Communities and Engagement

Shoring up coastal clean-up efforts one video at a time


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Screenshot of video, Introduction to Singapore’s Biodiversity

22 December 2021

Back in July 2019, four Pharmaceutical Science students, one Pharmacy student, and one Industrial Design student – Alanna Wong Qi Yin, Year 4, Cao Minh Huy, Year 4, Joanne Seow Cui Juan, Year 4, Kong Qi Herng, Year 4, Lim Joel, Year 4, Soh Han Qiang, Year 4 – came together in hopes of working on a project regarding Singapore’s biodiversity, a common interest which they developed after completing General Education Modules such as GEQ1917 Understanding and Critiquing Sustainability.

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Zoom Interview with Mr Siva also known as Otterman. Clockwise from top left: Mr Lim Cheng Puay, Ms Alanna Wong Qi Yin, Mr Kong Qi Herng, Ms Joanne Seow Cui Juan, Mr Siva and Mr Lim Joel

Supported by the OSA's Seeds of Good Programme (SOGP) at NUS, they reached out to International Coastal Cleanup Singapore (ICCS). They intended to organise their own coastal clean-up with their friends to impart their knowledge of Singapore’s biodiversity and spread the awareness of the importance of coastal environments.

Unfortunately, with the advent of COVID-19, the imposition of safe management measures along with other restrictions meant that people were no longer able to gather in large groups, and organising large-scale physical events became extremely challenging. This was especially true for ICCS, as they could not conduct mass briefings for organisers nor brief all their participants of the clean-up in a single session. There was an urgent need to decentralise the event management processes, and this is where NUS students stepped in to lend their relevant skillsets to execute this project.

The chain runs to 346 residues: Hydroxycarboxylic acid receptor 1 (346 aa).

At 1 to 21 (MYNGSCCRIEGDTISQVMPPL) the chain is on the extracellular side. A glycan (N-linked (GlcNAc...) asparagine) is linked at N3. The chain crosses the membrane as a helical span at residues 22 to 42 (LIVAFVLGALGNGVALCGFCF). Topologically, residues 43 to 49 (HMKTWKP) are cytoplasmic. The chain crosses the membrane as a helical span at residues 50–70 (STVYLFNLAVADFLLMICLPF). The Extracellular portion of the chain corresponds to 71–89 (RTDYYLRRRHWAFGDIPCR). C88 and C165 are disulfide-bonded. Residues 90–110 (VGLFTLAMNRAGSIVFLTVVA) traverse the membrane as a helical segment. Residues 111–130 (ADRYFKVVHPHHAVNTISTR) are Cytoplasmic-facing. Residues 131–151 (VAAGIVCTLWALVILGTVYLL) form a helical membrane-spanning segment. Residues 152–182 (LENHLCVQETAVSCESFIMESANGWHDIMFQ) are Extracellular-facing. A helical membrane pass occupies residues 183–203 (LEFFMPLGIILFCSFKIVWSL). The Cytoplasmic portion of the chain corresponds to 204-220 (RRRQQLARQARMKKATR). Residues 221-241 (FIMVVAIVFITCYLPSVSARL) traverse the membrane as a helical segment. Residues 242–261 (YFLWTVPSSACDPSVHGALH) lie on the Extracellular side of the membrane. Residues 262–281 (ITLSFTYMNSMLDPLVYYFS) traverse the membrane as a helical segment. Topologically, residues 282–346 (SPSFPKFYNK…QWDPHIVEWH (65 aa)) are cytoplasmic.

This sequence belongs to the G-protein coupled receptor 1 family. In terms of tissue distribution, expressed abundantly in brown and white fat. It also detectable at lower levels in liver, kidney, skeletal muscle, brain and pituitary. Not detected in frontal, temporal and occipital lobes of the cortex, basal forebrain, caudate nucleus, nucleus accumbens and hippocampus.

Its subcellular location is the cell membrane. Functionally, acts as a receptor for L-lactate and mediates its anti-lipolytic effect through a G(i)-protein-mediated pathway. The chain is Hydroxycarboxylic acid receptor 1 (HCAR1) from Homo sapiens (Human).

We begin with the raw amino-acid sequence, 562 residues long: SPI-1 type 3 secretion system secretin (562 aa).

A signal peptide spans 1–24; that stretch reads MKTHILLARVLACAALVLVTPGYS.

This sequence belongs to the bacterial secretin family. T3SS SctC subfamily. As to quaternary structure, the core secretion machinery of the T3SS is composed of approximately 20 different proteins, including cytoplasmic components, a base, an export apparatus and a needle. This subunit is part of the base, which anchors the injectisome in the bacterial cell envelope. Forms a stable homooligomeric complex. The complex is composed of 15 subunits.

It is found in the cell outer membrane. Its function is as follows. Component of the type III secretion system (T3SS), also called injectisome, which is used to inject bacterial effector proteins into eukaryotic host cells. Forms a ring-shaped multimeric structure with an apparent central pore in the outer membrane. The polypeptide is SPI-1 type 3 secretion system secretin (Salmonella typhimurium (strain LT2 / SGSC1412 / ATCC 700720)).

The team created three videos that ICCS could use to educate their stakeholders – participants, organisers and also members of the public. These how-to videos not only showcase the marine biodiversity of Singapore but also guide organiser how to conduct a coastal clean-up.


Video: Introduction to Singapore’s Biodiversity

After planning the content and its delivery, the team developed a storyboard while picking up technical skills such as how to film and edit videos at the same time. They visited different locations such as Gardens by the Bay, East Coast Park and Pasir Ris Park to capture key footages. They also had the privilege to interview important figure in the Singapore conservation landscape – Mr Sivasothi N (also known as “Otterman”).

Reflecting on his experience upon completion of the videos, Qi Herng commented: “I feel that I am much more connected to the environment and have gained a much deeper awareness of Singapore’s marine biodiversity. I grew more cognisant of the lifecycle of the different things that I buy as I delved into the impact of marine trash. The project has definitely pushed me to be highly conscious about my living habits and how I can contribute to reducing my consumption.”

This project provides an insight into the possible hybrid community projects that can be conducted in the new normal and shows that making a difference to our marine biodiversity can come in many different forms. Every small action matters and the community can all play a part to make the world a better place for future generations.



Video: ICCS Organiser Briefing Video



Video: ICCS Participant Briefing Video

If you would also like to learn more about community engagement activities in NUS, read more here.
Acknowledgement: The team would like to thank Mr Lim Cheng Puay, main ICCS liaison, for his immense support, encouragement and feedback throughout the project.

 

Contributor

Lim Joel, Year 4